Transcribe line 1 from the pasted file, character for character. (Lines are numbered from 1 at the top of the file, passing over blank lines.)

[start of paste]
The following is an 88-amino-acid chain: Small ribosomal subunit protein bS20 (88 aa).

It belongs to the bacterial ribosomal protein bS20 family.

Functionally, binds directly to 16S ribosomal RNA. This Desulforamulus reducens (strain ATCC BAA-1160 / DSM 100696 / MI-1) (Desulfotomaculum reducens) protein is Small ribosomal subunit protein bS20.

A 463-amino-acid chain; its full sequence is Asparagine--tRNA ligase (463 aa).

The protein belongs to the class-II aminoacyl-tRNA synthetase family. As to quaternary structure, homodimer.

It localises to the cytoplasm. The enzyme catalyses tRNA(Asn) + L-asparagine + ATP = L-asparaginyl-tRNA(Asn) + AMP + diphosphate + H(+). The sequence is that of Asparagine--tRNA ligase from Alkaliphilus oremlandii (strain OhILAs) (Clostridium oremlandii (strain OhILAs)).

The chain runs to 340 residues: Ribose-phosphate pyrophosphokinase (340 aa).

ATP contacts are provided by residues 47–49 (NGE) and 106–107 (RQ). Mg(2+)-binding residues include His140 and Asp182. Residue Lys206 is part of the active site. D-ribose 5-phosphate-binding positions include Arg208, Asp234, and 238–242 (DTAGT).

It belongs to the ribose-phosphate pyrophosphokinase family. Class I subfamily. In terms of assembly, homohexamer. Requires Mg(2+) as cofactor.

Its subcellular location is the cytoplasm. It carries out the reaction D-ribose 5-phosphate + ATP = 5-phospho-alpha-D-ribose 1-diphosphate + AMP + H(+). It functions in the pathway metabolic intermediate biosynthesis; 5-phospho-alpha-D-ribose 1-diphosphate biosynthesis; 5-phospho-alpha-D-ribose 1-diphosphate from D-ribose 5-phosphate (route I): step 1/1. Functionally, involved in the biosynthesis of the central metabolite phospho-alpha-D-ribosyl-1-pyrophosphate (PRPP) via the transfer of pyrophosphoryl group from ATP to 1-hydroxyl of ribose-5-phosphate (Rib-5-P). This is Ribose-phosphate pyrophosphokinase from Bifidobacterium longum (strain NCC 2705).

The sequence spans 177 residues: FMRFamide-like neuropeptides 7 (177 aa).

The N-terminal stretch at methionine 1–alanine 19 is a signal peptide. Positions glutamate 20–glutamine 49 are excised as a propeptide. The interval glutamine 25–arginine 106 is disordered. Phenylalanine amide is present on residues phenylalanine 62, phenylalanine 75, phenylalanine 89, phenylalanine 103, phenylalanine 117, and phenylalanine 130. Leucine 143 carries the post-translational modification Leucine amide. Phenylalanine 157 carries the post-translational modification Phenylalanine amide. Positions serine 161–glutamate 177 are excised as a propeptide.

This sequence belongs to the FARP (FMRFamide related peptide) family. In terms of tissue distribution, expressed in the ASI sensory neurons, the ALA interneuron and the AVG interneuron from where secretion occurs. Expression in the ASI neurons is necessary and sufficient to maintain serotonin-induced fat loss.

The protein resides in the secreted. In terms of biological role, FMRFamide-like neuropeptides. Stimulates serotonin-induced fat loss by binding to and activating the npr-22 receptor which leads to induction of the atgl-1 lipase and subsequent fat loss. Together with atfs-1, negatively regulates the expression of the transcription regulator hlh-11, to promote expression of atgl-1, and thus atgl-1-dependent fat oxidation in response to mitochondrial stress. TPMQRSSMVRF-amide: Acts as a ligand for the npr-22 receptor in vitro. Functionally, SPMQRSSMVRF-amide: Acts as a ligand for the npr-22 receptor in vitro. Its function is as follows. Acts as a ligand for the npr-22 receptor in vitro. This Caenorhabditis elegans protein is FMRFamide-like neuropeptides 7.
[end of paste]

The following is an 88-amino-acid chain: Small ribosomal subunit protein bS20 (88 aa).